I have got a bit lost and am not sure which technology to choose for full disk encryption. It is hard to tell if the information out there is still up to date. Is there a current best practice solution for this?
I've been using Debian with encrypted file system and swap on my notebook for three years without problems.
It asks for the password early during the Linux boot and then continues to boot right into my desktop (I disabled the login dialog).
The setup is roughly sda5 -> sda5_crypt -> physical volume dm-0 -> volume group Linux -> logical volumes /dev/Linux/root for / and /dev/Linux/swap for swap.
Swap is encrypted to avoid leaking information.
There is also an unencrypted 200MB boot partition for kernel, grub etc.
I remember that it was a complicated dance in the Debian installer until I got this right.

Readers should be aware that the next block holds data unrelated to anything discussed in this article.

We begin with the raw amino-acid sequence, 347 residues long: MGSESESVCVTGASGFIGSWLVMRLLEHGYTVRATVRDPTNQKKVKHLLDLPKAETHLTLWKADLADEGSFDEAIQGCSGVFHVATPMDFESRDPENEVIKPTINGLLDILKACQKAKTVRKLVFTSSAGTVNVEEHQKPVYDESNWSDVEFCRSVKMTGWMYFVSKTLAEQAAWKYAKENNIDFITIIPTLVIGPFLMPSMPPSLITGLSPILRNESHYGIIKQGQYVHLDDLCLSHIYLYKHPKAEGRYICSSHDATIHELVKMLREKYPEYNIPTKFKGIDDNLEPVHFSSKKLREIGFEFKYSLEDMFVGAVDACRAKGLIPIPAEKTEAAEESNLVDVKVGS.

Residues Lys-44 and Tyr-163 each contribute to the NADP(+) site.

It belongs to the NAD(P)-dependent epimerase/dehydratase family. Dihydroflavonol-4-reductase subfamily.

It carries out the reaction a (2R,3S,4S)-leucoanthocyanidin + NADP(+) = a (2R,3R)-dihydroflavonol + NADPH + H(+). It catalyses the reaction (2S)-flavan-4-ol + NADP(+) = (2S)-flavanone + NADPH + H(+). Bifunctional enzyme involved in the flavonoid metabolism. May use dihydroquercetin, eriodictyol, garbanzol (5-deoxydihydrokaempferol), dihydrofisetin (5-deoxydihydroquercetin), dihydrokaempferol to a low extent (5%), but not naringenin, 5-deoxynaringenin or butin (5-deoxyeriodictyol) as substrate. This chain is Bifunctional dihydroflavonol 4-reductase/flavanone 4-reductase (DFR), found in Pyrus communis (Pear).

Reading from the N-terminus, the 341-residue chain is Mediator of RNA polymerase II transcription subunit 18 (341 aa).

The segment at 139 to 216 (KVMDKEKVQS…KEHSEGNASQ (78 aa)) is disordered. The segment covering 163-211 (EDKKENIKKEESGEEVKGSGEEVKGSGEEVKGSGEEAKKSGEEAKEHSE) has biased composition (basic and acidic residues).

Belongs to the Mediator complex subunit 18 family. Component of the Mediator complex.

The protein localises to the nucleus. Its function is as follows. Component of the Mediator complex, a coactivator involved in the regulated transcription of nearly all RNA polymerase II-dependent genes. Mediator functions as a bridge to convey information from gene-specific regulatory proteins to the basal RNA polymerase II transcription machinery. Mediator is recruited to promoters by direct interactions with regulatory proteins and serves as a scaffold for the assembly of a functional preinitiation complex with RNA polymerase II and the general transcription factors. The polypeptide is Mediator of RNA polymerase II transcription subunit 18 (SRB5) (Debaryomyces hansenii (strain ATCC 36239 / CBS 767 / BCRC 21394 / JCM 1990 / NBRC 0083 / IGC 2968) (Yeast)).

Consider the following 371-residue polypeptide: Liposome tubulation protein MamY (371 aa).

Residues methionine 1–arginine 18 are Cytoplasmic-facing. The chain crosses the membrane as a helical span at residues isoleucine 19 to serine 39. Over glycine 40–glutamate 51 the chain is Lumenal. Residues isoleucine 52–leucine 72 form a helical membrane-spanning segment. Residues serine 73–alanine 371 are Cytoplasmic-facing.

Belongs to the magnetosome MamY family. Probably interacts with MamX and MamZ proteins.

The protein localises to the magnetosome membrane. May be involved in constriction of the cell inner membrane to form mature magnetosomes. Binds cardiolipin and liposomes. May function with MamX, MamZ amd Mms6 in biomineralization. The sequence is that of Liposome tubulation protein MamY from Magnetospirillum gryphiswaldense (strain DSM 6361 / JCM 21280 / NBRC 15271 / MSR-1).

I've used True Crypt before and find it to work very well.
There are a number of options.
Distributions like OpenSUSE/SLES offer the option to encrypt one or more partitions at installation time.
Most of the time this is not an option as chances are, you do not want to reinstall your operating system.
I use the "encfs" file system, this should work on both Linux, MacOS and FreeBSD as encfs is built on top of FUSE (http://fuse.sourceforge.net/):
The idea is that you can designate certain directories as encrypted directories, and those would require you to enter a password at mount time to access them.